Great Meetings Highlighted

Simple strategies to combat silo mentality

Ever heard of an information silo? Basically, it’s what happens when information and ideas are closed off, like grain stored in a silo. From inside the silo, the information is easily accessible, but if you’re outside the silo – well, bad luck. In the workplace, a Silo Mentality occurs when different departments, teams, or offices operate like Information Silos.

If you can’t relate to this description of Silo Mentality, then great! It’s likely you work in a communicative, collaborative environment. But if you’re nodding your head in recognition, there’s no need to despair. There are plenty of proven strategies to combat Silo Mentality, and we’ve found four of the best.

Refine and Emphasise Your Company Mission

One reason large companies are so frequently ‘siloed’ is that different departments can be working to realise very different objectives. The IT department at an e-Commerce company, for example, might be focussed on ironing out back-end bugs, while its Customer Service team is busy dealing with customer requests and returns. Each team works to a different goal, using different processes and skill-sets, in order to reach different incentives. According to Entrepreneur, ‘To create a cohesion, team members must be provided with a convincing reason to be a part of the company mission.’ That’s why finding a company mission that ties these seemingly disparate objectives together is so important. A statement like, ‘Our mission is to facilitate a memorable online retail experience in the independent design sector’ neatly ties different departmental goals together. Once you’ve articulated and refined your company mission, call back to it during inter-departmental meetings: it’ll help keep everyone on the same page.

Encourage ‘Boundaryless Behaviour’

Jack Welch, the legendary CEO who headed GE from 1981 to 2001, hated Silo Mentality and advocated for ‘Boundaryless Organization’ – his term – instead. Boundaryless Organization occurs when barriers are broken down between hierarchical levels, departments and job functions, meaning that employees can collaborate across teams and inhabit several different roles. It’s an approach that might work better for some workplaces than it does for others, but almost all workplaces could benefit from adopting one of Welch’s boundaryless tactics: the Work-Out. In a nutshell, the Work-Out facilitates multi-day work sessions where task forces, comprising employees from a range of departments as well as other stakeholders, focus on tackling problems or on implementing a new strategy. These sessions are held at 30-day intervals over a 90 day period. Welch believes that bringing a diverse group of employees together to focus on a common objective, encouraged ‘boundaryless behaviour’ that in turn leads to organisational change, helping ‘any company, regardless of size, act and feel like a smaller, nimbler and more resilient enterprise’. At the end of the process, the task team reports back to the whole firm in a Town Hall Meeting. Speaking of which…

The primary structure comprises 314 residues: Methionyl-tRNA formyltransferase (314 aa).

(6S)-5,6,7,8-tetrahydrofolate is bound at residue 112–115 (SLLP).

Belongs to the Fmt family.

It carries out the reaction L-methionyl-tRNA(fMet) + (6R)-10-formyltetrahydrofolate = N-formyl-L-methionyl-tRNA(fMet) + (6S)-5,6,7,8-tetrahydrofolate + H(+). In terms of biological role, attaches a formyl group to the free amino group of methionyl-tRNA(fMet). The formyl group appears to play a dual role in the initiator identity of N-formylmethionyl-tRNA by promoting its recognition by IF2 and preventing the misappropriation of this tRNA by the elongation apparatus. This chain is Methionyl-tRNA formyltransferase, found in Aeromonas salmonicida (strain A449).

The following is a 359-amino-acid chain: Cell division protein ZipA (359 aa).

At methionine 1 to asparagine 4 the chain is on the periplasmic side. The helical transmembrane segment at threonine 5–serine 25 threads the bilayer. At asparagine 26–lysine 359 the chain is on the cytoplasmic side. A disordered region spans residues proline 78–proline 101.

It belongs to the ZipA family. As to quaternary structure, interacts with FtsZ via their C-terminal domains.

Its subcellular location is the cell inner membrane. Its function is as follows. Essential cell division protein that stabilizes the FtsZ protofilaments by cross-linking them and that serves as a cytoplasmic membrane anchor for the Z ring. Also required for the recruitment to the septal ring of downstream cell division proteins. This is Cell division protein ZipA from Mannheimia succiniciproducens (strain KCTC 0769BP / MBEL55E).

Try a Town Hall Meeting

The Town Hall is similar to an all-hands meeting, in that everyone in the company should be present with one simple tweak: it allows far more scope for feedback. Format-wise it takes its cues from meetings where councilors speak with their constituents, opening up the lines of communication to ask for their input and address their concerns. Workopolis offers a few tips for holding an effective Town Hall including: circulate all the materials well in advance; allow employees to submit questions anonymously; distribute feedback forms at the end of the meeting. You don’t need to hold a Town Hall weekly or monthly: in fact, considering the amount of preparation that goes into pulling off a successful Town Hall, we suggest you schedule them sparingly. But, when executed well, a good Town Hall should create a sense of community and shared purpose in your workplace. Best of all, it shows your team that management take feedback, communication, and collaboration seriously. Research shows that Silo Mentality often trickles down from management; a Town Hall allows for managers to model a cooperative work culture.

Don’t Forget the Geographical Silos

When you’re holding that Town Hall there’s one thing you really shouldn’t forget to do: patch in any remote or offsite workers as well as any teams that work in different offices. As remote working becomes increasingly accepted and as companies set up multiple offices around the globe, it’s easy for geographical Information Silos to form, too: more than ever, firms are likely to operate in different locations and time zones. Luckily, the same technology that allows for remote and offsite work can be utilised to combat geographical silos: form a Slack group for workers across multiple locations and set up a regular Skype meeting or videoconference (being sure to take different timezones into account) between onsite and offsite employees.

Silo Mentality makes collaboration and communication challenging: luckily, crafting a company-wide vision, encouraging boundaryless behaviour, and refining your meeting strategy, can combat its negative effects and create a healthier work culture.

 

By Jessica Miller

Jessica Miller is an Australian writer currently based in Berlin.

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